Pickle Recipes

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Olives

    Olives are so special, and so widely used that I felt they should have their own page. Those people who are lucky enough to own their own tree or who have access to olives in quantity may find this page useful.

    Olives as they grow on the tree are pale green. When they begin to turn straw-colored, they are picked and prepared in various ways for eating. Fresh olives are very bitter, and the bitterness is removed in the preparation. As the olive becomes riper it develops more oil. Ripe olives are either green or black. Both are picked later than the early light green olives, but before they turn jet-black, as they do when they are ready to be picked for their oil.

    Olives in Brine 
    Select healthy firm olives and wash them thoroughly. Soak the green olives for between 24 and 36 hours in a solution of 55g caustic soda ( known by many names : sodium hydroxide, lye ) to 4 litres of water. Use an enamel, wooden or pottery container, but never aluminum as caustic soda will react with it. Keep the olives covered with the solution to prevent discoloration. Rinse thoroughly and leave in fresh water until all the caustic soda solution has been washed out. Change the water every hour ( you are awake )  the first day and thereafter twice a day. It takes two days to to remove the last trace of caustic soda.
    Soak overnight in a brine solution made with 55g kitchen salt per 4 litres of water. Then soak for a further two days in a solution of 110 g salt per 4 litres of water. If using ripe black olives, make an incision lengthwise in each olive to aid absorption of the salt solution. On day three, soak the olives in a new solution of 225g salt per 4 litres of water. On day four, make another solution of 335 g per 4 litres of water and soak for one week. The olives are now ready to be packed into sterilized jars of any size you wish with a new solution of 390 g salt per 4 litres of water.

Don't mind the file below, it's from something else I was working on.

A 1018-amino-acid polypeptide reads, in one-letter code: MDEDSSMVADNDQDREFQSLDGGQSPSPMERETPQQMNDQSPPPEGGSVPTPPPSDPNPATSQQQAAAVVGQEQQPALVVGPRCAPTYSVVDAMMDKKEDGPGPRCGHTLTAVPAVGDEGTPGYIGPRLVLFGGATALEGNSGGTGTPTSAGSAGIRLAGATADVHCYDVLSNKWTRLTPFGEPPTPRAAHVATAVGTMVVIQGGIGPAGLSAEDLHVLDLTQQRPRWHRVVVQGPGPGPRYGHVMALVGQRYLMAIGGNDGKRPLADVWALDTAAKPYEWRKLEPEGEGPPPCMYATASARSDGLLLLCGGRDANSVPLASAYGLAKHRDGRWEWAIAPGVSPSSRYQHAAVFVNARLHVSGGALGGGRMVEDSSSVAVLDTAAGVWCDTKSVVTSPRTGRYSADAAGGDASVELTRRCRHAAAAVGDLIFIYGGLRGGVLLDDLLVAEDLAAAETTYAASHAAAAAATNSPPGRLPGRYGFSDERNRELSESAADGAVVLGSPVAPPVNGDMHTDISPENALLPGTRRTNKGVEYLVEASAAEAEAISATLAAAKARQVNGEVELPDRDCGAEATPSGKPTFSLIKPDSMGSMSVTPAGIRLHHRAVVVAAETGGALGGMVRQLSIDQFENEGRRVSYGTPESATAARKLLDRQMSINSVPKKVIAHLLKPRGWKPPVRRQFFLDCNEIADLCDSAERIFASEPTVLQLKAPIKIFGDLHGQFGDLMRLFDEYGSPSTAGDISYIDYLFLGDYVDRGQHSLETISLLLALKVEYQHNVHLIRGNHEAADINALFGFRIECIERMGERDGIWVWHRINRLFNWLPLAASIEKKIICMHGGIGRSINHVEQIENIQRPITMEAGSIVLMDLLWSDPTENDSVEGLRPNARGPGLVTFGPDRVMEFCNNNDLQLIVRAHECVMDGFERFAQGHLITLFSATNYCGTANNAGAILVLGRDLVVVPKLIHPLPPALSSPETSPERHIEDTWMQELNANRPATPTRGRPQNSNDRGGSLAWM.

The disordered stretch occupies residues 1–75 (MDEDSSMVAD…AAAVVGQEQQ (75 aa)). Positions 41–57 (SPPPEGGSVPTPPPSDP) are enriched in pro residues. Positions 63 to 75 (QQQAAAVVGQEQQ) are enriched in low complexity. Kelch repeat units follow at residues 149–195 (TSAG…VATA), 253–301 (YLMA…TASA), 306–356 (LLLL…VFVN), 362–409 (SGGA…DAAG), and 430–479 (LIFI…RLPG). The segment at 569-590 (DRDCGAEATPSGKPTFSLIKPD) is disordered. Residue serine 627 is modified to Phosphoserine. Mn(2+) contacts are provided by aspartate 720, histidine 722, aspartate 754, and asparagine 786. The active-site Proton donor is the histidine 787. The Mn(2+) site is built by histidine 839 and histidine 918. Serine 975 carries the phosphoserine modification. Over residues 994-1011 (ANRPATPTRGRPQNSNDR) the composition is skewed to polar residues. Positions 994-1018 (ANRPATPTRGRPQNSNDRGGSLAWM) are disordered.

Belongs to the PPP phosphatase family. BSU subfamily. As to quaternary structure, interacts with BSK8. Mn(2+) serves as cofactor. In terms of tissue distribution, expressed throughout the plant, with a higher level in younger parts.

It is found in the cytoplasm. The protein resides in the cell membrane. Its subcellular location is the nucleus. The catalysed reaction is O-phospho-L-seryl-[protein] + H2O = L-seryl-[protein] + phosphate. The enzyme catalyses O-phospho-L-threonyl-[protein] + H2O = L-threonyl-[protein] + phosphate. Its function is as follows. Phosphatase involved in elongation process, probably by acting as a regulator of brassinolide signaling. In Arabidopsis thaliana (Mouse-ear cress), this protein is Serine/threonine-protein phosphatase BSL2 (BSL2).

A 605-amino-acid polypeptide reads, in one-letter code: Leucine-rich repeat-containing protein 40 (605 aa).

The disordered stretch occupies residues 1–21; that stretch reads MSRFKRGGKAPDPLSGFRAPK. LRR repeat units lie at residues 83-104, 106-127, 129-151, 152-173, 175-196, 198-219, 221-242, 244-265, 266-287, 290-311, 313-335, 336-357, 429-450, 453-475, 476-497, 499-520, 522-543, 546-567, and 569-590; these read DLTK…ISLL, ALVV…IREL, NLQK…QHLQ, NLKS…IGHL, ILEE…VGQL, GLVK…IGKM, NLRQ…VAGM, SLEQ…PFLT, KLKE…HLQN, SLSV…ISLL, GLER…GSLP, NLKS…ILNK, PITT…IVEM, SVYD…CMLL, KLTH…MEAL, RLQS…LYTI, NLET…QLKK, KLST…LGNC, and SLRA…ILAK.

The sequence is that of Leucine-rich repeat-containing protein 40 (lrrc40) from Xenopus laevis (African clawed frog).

When the jars are packed pour a 12mm ( in ) layer of mild oil on the top and seal with non-metallic tops such as glass or cork.
    If the olives are too salty when you wish to use them, soak them in fresh water before using.

    Lemon and Herb Olives

500g ( 1 lb ) green olives 2 lemons, sliced
1 tsp coriander seeds 2 sprigs rosemary
2 sprigs thyme 2 cloves garlic, peeled
1 tbsp black peppercorns bay leaves
500g ( 1 lb ) black olives extra virgin olive oil

    Use a wide-necked jar to make it easier to fill and serve. Drain and rinse the olives if they are in brine keeping the green and black separate. Place a layer of green olives in the bottom of a sterilized jar, top with a layer of sliced lemon, then a sprinkling of chopped herbs and sliced garlic, followed by a layer of black olives. Continue in this manner until the jar is filled. Add the olive oil to cover, seal, and store the olives in a cool place. Leave at least two weeks before using.
Delicious !

Makes about 6 cups.

Olive Relish

90g ( 3 oz ) anchovy fillets 1 cups (225g/7 0z ) black olives
2 tbsp capers, chopped 2 cloves garlic, chopped
2 tbsp fresh lemon juice freshly ground black pepper
2 tbsp sun dried tomato paste  

    Remove the stones and chop the olives. Place all the ingredients, except the tomato paste, in a mortar and pestle, food processor or blender and blend to the desired consistency, rough or smooth. Stir in the sun dried tomato paste. Spoon  into a sterilized jar and seal. Store the relish in the refrigerator until required.

Makes about 1 cups.

 

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